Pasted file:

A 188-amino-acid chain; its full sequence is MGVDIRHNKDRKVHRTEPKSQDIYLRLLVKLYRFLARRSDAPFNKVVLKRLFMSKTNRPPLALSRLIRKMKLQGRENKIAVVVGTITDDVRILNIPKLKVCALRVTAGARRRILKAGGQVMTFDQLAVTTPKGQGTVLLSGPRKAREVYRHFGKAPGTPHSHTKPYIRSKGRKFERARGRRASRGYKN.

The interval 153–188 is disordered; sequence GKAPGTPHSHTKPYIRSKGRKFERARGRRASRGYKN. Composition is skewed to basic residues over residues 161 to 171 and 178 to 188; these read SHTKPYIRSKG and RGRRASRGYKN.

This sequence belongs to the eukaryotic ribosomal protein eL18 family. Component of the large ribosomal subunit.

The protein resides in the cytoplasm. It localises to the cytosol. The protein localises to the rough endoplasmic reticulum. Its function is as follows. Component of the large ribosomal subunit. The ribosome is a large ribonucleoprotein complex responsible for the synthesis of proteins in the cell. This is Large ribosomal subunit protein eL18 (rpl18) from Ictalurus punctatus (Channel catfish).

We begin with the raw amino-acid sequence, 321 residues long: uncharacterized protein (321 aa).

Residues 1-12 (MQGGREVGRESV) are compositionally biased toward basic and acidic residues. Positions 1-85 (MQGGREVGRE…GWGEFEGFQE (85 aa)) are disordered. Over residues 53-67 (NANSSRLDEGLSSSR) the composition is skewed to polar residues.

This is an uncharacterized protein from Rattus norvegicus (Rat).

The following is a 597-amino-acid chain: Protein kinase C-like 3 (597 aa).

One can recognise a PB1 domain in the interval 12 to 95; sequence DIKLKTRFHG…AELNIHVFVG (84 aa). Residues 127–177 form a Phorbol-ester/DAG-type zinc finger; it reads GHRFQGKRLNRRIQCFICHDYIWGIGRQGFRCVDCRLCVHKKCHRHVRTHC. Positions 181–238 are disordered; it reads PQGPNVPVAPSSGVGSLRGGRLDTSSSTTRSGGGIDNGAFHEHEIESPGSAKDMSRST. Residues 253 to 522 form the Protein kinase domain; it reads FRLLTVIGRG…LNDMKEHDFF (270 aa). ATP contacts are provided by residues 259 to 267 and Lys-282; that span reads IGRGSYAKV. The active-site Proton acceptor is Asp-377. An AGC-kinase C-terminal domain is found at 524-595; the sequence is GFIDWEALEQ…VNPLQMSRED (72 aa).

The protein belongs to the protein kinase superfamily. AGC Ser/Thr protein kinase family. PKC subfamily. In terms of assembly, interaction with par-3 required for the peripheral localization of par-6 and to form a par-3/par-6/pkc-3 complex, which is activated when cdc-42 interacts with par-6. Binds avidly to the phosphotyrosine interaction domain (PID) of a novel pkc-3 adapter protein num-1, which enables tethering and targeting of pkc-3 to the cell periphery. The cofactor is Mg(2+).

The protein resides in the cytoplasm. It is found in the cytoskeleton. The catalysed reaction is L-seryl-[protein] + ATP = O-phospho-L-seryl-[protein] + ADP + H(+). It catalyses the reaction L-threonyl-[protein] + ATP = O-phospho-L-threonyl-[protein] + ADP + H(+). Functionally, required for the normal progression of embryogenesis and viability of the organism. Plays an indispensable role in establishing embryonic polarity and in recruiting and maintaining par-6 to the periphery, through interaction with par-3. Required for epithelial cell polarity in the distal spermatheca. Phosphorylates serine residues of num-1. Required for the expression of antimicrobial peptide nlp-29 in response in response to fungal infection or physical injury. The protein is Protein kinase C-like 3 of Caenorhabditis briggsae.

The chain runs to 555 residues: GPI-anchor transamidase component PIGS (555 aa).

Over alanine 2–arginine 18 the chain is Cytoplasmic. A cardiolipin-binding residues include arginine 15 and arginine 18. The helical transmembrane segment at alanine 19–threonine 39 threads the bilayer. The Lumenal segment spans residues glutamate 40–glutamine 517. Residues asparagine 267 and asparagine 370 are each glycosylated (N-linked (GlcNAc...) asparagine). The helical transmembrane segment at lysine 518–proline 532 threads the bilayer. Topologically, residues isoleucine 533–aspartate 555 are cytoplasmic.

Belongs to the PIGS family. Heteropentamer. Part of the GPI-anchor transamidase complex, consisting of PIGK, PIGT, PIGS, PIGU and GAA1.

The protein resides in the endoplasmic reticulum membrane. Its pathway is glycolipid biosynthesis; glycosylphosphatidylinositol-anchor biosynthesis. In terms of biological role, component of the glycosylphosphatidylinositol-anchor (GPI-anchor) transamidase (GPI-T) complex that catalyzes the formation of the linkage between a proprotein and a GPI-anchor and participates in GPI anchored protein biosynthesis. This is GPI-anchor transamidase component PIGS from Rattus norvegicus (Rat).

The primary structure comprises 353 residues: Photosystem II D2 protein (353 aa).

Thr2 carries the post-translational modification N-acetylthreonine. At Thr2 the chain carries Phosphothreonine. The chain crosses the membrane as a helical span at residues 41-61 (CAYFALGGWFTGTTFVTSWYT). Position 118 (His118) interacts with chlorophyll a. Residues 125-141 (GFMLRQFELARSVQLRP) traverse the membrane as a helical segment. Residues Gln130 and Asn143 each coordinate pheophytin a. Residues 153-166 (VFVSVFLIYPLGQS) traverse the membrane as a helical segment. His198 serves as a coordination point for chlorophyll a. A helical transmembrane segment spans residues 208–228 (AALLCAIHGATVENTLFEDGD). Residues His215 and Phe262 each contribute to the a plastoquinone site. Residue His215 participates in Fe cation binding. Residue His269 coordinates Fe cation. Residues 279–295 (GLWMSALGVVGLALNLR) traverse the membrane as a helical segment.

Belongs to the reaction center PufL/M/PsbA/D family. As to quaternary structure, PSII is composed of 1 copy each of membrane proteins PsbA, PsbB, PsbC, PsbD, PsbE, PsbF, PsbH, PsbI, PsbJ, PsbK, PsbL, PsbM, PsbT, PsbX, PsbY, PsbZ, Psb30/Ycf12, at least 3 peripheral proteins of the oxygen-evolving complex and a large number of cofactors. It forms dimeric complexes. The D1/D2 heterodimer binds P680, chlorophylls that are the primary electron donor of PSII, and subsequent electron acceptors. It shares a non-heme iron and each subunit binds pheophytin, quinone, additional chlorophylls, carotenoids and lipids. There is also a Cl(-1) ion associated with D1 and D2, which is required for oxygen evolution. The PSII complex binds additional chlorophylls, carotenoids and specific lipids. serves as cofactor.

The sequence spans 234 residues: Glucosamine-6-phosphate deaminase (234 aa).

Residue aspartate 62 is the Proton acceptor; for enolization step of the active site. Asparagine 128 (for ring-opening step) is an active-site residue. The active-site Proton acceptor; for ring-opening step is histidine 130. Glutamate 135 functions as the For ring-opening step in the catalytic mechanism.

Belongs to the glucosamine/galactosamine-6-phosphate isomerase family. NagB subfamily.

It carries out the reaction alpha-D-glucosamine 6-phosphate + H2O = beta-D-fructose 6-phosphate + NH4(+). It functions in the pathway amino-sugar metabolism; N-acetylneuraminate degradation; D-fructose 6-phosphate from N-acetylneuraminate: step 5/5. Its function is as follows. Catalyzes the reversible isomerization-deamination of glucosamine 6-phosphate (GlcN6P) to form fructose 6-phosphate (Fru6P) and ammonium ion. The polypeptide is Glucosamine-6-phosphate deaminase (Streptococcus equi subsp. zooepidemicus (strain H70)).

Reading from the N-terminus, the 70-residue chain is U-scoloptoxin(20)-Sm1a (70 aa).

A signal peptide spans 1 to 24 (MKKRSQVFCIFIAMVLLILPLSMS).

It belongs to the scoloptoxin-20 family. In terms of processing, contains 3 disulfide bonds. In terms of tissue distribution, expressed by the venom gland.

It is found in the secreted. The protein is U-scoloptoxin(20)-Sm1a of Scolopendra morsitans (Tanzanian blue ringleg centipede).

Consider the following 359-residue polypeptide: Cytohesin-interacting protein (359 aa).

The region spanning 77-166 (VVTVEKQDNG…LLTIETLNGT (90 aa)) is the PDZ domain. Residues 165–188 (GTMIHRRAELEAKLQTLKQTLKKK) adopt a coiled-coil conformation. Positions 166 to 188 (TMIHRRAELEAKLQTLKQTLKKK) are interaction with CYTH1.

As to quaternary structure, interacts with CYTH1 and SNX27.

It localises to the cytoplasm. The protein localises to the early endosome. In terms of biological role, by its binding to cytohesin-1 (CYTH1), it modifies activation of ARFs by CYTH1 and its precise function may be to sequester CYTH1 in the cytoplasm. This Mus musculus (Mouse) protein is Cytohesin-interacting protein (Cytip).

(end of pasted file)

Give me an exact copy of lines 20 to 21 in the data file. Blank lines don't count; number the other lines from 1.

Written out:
Residue aspartate 62 is the Proton acceptor; for enolization step of the active site. Asparagine 128 (for ring-opening step) is an active-site residue. The active-site Proton acceptor; for ring-opening step is histidine 130. Glutamate 135 functions as the For ring-opening step in the catalytic mechanism.

Belongs to the glucosamine/galactosamine-6-phosphate isomerase family. NagB subfamily.